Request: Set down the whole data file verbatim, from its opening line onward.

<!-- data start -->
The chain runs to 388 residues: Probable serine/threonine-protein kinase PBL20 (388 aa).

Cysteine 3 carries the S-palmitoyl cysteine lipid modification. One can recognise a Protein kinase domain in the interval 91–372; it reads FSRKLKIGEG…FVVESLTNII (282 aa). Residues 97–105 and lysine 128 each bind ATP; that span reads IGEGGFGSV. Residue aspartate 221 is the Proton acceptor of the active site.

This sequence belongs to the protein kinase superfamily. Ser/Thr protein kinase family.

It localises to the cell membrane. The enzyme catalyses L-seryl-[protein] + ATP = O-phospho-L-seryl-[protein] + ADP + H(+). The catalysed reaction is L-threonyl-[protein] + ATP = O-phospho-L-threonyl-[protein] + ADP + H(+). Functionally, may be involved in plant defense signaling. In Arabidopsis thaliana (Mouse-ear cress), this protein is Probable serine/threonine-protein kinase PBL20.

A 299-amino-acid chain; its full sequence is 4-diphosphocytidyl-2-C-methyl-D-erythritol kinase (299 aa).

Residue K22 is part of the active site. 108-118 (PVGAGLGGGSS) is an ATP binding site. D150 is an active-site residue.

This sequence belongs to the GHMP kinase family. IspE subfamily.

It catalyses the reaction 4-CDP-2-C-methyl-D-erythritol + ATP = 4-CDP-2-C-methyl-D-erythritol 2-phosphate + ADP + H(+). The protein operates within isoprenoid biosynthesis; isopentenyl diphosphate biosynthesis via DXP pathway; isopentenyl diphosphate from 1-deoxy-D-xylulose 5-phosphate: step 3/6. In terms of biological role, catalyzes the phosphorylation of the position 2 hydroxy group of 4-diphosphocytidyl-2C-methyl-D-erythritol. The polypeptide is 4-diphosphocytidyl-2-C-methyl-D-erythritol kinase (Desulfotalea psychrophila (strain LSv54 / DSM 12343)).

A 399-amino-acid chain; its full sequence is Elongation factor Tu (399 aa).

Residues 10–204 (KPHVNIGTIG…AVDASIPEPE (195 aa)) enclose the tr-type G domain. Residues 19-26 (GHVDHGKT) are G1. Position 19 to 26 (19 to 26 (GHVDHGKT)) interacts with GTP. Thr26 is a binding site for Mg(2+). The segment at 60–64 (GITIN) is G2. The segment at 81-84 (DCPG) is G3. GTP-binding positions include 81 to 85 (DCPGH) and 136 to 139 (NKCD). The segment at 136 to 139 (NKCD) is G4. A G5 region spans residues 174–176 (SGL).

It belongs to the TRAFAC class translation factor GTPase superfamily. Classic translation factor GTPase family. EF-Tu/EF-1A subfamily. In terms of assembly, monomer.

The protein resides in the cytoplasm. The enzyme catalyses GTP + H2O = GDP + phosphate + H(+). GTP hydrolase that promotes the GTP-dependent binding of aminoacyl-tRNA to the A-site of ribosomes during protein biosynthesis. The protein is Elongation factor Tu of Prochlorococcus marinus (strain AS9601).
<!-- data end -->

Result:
The chain runs to 388 residues: Probable serine/threonine-protein kinase PBL20 (388 aa).

Cysteine 3 carries the S-palmitoyl cysteine lipid modification. One can recognise a Protein kinase domain in the interval 91–372; it reads FSRKLKIGEG…FVVESLTNII (282 aa). Residues 97–105 and lysine 128 each bind ATP; that span reads IGEGGFGSV. Residue aspartate 221 is the Proton acceptor of the active site.

This sequence belongs to the protein kinase superfamily. Ser/Thr protein kinase family.

It localises to the cell membrane. The enzyme catalyses L-seryl-[protein] + ATP = O-phospho-L-seryl-[protein] + ADP + H(+). The catalysed reaction is L-threonyl-[protein] + ATP = O-phospho-L-threonyl-[protein] + ADP + H(+). Functionally, may be involved in plant defense signaling. In Arabidopsis thaliana (Mouse-ear cress), this protein is Probable serine/threonine-protein kinase PBL20.

A 299-amino-acid chain; its full sequence is 4-diphosphocytidyl-2-C-methyl-D-erythritol kinase (299 aa).

Residue K22 is part of the active site. 108-118 (PVGAGLGGGSS) is an ATP binding site. D150 is an active-site residue.

This sequence belongs to the GHMP kinase family. IspE subfamily.

It catalyses the reaction 4-CDP-2-C-methyl-D-erythritol + ATP = 4-CDP-2-C-methyl-D-erythritol 2-phosphate + ADP + H(+). The protein operates within isoprenoid biosynthesis; isopentenyl diphosphate biosynthesis via DXP pathway; isopentenyl diphosphate from 1-deoxy-D-xylulose 5-phosphate: step 3/6. In terms of biological role, catalyzes the phosphorylation of the position 2 hydroxy group of 4-diphosphocytidyl-2C-methyl-D-erythritol. The polypeptide is 4-diphosphocytidyl-2-C-methyl-D-erythritol kinase (Desulfotalea psychrophila (strain LSv54 / DSM 12343)).

A 399-amino-acid chain; its full sequence is Elongation factor Tu (399 aa).

Residues 10–204 (KPHVNIGTIG…AVDASIPEPE (195 aa)) enclose the tr-type G domain. Residues 19-26 (GHVDHGKT) are G1. Position 19 to 26 (19 to 26 (GHVDHGKT)) interacts with GTP. Thr26 is a binding site for Mg(2+). The segment at 60–64 (GITIN) is G2. The segment at 81-84 (DCPG) is G3. GTP-binding positions include 81 to 85 (DCPGH) and 136 to 139 (NKCD). The segment at 136 to 139 (NKCD) is G4. A G5 region spans residues 174–176 (SGL).

It belongs to the TRAFAC class translation factor GTPase superfamily. Classic translation factor GTPase family. EF-Tu/EF-1A subfamily. In terms of assembly, monomer.

The protein resides in the cytoplasm. The enzyme catalyses GTP + H2O = GDP + phosphate + H(+). GTP hydrolase that promotes the GTP-dependent binding of aminoacyl-tRNA to the A-site of ribosomes during protein biosynthesis. The protein is Elongation factor Tu of Prochlorococcus marinus (strain AS9601).